QLS was done using an Aloka SSD-1400 using a 3.5 MHz curved linear array probe to evaluate (A) the hepatorenal recess, (B) the splenorenal recess, (C) the subxiphoid pericardial window, and (D) the suprapubic window primarily for free fluid (FF). All residents were given a 2-hour large group lecture and demonstration prior to using QLS as part of the physical exam where they were instructed to grossly assess the quality of cardiac activity, the presence of hydronephrosis, and the presence of an intrauterine pregnancy with visualized fetal heart movement using the four veiws described above.
Patient files were reviewed with standardized data sheets and the results of resident-QLS were compared against subsequent department of radiology or operative evaluations. Operative findings were used as “gold standards” when available, otherwise department of radiology US was used for patients with ovarian, uterine, or gallbladder pathology or CT for patients with all other abdominal pathology. Chart review was done for 6-month follow up on all “false negative” resident-QLS via the hospital's computer database. Data was recorded using Microsoft Excel 97 and analysis was done using VassarStats. This study was approved at the IRB for our institution.
413 patients presenting with non-traumatic abdominal pain, nausea and/or vomiting, and/or first-trimester pregnancy-related symptoms were evaluated with resident-QLS as part of their physical exam before department of radiology or operative evaluations. 253 abdominal CTs and 136 US were done, 31 patients had operative evaluation only, and 35 patients had CT or US followed by operative evaluation.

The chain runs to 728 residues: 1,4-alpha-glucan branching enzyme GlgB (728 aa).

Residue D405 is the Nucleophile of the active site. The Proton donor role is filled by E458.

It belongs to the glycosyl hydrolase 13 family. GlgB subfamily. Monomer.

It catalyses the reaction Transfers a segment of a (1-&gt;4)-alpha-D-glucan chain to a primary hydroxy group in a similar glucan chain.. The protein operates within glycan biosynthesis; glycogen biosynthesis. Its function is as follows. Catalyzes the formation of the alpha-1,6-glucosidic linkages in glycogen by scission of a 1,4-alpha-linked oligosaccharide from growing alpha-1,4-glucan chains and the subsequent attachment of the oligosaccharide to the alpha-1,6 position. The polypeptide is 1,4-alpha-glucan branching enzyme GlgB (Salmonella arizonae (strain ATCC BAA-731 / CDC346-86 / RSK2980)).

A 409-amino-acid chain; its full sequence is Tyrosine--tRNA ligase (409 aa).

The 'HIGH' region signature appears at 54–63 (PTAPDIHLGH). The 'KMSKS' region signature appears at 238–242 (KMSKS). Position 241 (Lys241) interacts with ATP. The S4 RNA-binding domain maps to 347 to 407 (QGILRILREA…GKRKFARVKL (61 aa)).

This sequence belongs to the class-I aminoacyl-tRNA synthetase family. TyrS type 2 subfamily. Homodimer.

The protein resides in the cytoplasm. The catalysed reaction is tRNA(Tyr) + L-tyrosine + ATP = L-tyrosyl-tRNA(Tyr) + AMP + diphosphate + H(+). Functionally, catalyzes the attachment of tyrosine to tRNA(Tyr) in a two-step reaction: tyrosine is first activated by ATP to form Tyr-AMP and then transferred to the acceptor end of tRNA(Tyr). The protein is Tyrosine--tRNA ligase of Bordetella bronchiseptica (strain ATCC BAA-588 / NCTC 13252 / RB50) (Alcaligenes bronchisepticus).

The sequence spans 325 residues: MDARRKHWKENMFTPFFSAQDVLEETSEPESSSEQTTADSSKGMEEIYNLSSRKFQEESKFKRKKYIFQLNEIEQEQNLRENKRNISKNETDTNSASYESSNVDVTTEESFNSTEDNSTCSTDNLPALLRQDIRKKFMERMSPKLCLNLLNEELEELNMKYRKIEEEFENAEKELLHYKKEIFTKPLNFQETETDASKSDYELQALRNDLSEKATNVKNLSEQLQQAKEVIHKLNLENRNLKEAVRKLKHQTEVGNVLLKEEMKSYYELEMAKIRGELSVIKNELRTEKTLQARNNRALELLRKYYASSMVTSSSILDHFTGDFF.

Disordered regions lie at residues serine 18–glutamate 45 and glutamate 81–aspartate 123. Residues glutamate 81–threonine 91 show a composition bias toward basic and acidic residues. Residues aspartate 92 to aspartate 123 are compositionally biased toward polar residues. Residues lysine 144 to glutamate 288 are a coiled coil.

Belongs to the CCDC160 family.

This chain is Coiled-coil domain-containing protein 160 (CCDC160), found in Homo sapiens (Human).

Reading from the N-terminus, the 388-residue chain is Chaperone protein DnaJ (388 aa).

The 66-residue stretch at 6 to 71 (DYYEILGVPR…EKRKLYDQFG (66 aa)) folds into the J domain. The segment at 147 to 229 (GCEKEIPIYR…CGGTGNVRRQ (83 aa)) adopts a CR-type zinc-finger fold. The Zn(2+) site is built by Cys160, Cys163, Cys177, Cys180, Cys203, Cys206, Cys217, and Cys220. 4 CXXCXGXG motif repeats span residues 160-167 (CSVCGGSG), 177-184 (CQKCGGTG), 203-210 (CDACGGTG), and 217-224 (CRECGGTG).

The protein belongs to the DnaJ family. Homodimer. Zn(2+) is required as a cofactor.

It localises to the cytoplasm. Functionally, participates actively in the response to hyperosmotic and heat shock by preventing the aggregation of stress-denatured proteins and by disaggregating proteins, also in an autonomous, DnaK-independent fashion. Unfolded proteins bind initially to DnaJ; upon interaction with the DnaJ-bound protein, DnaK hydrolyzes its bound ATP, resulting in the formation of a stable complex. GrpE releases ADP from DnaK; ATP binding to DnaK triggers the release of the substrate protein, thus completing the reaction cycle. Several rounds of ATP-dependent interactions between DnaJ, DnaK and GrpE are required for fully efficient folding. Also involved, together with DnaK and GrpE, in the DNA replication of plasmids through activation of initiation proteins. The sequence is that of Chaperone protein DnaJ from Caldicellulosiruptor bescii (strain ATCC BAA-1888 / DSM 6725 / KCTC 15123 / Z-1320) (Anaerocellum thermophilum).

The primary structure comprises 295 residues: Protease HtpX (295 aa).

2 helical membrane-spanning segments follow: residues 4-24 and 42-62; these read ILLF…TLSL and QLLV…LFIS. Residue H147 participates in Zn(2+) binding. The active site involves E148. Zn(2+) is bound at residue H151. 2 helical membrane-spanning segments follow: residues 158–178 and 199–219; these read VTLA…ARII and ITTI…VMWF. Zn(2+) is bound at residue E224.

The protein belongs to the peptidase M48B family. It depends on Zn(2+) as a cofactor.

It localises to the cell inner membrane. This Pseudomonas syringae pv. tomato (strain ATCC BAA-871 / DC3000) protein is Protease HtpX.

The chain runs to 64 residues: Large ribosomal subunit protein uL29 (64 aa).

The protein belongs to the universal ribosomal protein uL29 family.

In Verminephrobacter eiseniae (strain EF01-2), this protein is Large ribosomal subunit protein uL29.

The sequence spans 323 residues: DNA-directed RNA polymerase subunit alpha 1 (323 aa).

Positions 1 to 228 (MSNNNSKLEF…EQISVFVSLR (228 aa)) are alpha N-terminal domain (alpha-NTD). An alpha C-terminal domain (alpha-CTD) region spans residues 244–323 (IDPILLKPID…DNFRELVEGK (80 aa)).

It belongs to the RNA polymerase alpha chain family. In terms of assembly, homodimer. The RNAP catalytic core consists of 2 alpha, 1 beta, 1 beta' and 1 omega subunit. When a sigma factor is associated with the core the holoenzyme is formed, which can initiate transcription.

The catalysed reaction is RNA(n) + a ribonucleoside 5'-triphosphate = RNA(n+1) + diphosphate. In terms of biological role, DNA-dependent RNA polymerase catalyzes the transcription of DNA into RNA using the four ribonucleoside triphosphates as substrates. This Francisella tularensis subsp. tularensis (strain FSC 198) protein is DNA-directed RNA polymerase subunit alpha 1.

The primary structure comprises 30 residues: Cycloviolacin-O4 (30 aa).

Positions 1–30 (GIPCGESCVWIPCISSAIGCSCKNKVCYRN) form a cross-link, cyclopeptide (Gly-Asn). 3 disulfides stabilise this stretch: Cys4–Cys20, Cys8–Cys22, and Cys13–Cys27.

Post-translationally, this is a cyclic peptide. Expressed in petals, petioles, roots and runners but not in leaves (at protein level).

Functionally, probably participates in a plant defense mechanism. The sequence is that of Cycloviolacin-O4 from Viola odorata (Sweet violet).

55 residents performed QLS as part of their physical exam with an average of 6 EP-QLS exams/resident (95% CI, 3-10) during the study period. Prior to the study period, no resident had performed any US exam other than the FAST scan and no resident had performed more than five of them.
The final discharge diagnoses for the patients are listed in table 1. 111 patients had intra-abdominal FF with resident-QLS sensitivity and specificity of 91.0% (95% CI, 83.7-95.4) and 98.3% (95% CI, 96.0-99.4) (see tables 2,3). No patients with FF who required operative management were missed by resident-QLS.
Other causes include diabetic gastroparesis, diverticular disease, hepatitis, liver cyst, mesinteric ischemia, pancreatitis, peptic ulcer disease, splenic infarct
TV US – transvaginal ultrasound; PID – pelvic inflammatory disease; SBO – small bowel obstruction
12 patients had hydronephrosis, all of whom were correctly identified with resident-QLS (table 4). One patient without hydronephrosis was identified by resident-QLS as having “possible hydronephrosis” and considered a “false positive” for the sake of analysis, yielding a sensitivity and specificity for hydronephrosis of 100% (95% CI, 69.9-100) and 99.8% (95% CI, 98.4-100). Furthermore, 6 patients had renal cysts, 5 of whom were correctly diagnosed by resident-QLS. One patient with a 2cm renal cyst was identified as having a “possible renal cyst” with QLS and considered a “false negative”, but there were no false positives. This corresponds to a sensitivity and specificity of resident-QLS for renal cysts of 83.3% (95% CI, 36.5-99.1) and 100% (95% CI, 98.8-100).